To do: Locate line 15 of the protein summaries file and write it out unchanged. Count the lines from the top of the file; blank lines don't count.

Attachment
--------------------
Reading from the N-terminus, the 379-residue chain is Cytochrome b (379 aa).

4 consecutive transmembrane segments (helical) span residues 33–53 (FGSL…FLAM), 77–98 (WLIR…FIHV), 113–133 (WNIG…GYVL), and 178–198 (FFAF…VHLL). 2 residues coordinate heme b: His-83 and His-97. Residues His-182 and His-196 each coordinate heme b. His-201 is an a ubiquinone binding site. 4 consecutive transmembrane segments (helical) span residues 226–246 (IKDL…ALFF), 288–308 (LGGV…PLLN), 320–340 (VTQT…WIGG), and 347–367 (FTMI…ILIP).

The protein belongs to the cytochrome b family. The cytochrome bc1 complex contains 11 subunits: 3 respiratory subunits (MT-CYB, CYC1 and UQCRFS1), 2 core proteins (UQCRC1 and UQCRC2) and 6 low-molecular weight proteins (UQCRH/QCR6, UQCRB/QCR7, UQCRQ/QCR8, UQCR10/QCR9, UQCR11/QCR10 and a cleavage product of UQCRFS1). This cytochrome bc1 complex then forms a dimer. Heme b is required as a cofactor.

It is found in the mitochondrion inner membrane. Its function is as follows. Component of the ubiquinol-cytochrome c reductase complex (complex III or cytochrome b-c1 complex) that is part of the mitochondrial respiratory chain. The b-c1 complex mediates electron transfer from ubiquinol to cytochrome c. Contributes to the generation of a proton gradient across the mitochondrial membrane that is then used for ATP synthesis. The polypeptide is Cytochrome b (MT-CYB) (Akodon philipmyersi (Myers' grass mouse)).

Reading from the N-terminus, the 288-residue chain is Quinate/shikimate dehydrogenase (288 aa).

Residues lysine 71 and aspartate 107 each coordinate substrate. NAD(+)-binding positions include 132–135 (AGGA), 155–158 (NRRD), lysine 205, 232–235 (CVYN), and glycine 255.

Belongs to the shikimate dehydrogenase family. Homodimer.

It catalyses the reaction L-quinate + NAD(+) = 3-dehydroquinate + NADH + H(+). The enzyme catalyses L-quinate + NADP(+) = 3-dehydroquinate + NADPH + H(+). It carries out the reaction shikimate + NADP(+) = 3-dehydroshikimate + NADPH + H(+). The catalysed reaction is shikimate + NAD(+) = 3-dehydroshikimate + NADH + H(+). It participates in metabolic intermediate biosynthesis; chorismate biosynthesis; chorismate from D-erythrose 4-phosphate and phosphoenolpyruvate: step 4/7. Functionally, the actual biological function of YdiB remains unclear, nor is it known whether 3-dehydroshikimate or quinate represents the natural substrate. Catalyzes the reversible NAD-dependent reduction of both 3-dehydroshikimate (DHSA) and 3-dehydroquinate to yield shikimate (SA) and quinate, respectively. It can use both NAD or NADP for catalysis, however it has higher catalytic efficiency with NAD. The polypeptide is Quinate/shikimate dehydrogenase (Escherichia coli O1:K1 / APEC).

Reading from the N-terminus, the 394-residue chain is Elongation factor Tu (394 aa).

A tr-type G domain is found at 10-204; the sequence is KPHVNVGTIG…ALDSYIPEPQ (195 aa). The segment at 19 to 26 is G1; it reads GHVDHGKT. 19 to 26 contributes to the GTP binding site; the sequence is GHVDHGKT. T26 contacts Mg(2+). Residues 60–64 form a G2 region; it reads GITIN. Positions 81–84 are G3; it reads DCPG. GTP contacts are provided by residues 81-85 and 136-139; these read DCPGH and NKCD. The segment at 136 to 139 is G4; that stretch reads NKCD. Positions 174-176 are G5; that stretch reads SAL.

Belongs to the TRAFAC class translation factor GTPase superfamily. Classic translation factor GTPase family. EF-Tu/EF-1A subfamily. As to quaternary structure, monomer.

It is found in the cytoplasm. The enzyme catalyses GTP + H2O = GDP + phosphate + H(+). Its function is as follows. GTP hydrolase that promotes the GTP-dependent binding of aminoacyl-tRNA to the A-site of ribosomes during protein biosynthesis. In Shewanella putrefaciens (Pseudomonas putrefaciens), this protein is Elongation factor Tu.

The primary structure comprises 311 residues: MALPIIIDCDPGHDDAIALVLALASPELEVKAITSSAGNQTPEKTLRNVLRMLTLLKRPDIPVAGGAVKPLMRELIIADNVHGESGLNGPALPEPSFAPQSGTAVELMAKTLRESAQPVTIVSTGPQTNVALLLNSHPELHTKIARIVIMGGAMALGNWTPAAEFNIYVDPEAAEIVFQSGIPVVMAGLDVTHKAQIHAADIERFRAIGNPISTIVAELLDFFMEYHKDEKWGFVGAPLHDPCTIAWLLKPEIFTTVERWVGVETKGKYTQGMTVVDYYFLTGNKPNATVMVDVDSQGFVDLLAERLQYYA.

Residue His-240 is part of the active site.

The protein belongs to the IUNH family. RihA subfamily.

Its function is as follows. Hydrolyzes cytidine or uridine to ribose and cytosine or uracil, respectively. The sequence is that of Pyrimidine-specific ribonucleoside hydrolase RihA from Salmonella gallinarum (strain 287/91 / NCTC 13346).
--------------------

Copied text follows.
The protein belongs to the IUNH family. RihA subfamily.